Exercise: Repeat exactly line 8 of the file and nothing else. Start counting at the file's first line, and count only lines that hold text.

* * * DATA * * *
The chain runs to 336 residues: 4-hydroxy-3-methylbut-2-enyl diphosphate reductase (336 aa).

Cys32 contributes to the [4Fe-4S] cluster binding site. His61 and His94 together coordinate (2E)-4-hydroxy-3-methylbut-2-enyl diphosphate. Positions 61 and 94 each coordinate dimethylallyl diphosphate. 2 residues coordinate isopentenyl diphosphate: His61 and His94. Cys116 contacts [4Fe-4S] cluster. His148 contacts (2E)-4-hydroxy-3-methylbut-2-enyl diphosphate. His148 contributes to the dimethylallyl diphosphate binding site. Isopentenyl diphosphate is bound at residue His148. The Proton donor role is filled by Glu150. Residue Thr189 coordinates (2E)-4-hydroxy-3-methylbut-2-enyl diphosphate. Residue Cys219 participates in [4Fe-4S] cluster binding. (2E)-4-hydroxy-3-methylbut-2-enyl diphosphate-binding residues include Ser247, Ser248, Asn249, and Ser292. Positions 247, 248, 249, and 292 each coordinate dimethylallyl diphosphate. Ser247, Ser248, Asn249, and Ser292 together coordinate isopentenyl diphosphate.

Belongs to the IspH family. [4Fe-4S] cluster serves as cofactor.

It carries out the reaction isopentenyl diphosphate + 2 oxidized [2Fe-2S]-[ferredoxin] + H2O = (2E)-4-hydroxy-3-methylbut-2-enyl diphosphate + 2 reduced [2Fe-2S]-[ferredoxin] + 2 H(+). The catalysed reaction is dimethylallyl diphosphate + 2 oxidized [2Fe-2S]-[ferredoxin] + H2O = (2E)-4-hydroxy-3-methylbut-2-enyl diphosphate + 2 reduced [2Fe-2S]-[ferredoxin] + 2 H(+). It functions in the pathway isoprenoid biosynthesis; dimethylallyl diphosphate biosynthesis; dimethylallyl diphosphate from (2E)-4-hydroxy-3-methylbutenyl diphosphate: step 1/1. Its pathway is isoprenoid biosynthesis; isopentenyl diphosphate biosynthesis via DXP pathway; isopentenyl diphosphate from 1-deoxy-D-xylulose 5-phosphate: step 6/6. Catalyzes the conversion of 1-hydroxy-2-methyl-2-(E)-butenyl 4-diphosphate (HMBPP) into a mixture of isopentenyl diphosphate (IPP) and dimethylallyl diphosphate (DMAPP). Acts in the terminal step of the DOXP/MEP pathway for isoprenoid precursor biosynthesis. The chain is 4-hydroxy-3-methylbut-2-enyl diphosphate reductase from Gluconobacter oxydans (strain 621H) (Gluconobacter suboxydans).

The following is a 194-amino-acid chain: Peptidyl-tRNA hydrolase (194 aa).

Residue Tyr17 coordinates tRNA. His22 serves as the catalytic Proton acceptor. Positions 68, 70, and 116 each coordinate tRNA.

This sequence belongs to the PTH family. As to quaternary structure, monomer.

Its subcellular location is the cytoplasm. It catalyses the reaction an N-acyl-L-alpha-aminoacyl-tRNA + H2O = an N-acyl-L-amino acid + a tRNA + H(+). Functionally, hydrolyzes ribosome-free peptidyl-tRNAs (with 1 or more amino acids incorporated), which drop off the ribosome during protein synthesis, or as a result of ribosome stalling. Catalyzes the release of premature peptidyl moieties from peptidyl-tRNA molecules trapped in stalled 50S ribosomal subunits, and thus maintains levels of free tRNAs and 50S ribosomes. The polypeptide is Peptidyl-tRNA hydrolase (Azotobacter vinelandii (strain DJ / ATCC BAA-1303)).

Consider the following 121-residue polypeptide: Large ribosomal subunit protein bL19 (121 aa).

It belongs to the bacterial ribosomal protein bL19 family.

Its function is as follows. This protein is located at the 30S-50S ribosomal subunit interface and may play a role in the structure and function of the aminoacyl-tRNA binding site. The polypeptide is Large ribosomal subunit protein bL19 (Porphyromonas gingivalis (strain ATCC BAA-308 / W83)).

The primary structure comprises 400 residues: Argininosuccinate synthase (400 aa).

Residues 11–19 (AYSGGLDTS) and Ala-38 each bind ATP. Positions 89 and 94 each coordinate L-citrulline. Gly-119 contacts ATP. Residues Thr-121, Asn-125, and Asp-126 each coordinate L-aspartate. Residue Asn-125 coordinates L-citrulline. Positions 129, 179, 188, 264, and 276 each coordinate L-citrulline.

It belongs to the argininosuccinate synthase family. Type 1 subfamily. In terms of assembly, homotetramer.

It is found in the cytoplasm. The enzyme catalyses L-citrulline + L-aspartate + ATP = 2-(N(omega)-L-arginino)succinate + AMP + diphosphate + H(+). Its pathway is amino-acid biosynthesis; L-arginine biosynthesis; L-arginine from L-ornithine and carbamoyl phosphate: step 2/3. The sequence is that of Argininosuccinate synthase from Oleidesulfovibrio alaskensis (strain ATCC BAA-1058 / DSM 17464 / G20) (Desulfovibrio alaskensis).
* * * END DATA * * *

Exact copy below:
Its subcellular location is the cytoplasm. It catalyses the reaction an N-acyl-L-alpha-aminoacyl-tRNA + H2O = an N-acyl-L-amino acid + a tRNA + H(+). Functionally, hydrolyzes ribosome-free peptidyl-tRNAs (with 1 or more amino acids incorporated), which drop off the ribosome during protein synthesis, or as a result of ribosome stalling. Catalyzes the release of premature peptidyl moieties from peptidyl-tRNA molecules trapped in stalled 50S ribosomal subunits, and thus maintains levels of free tRNAs and 50S ribosomes. The polypeptide is Peptidyl-tRNA hydrolase (Azotobacter vinelandii (strain DJ / ATCC BAA-1303)).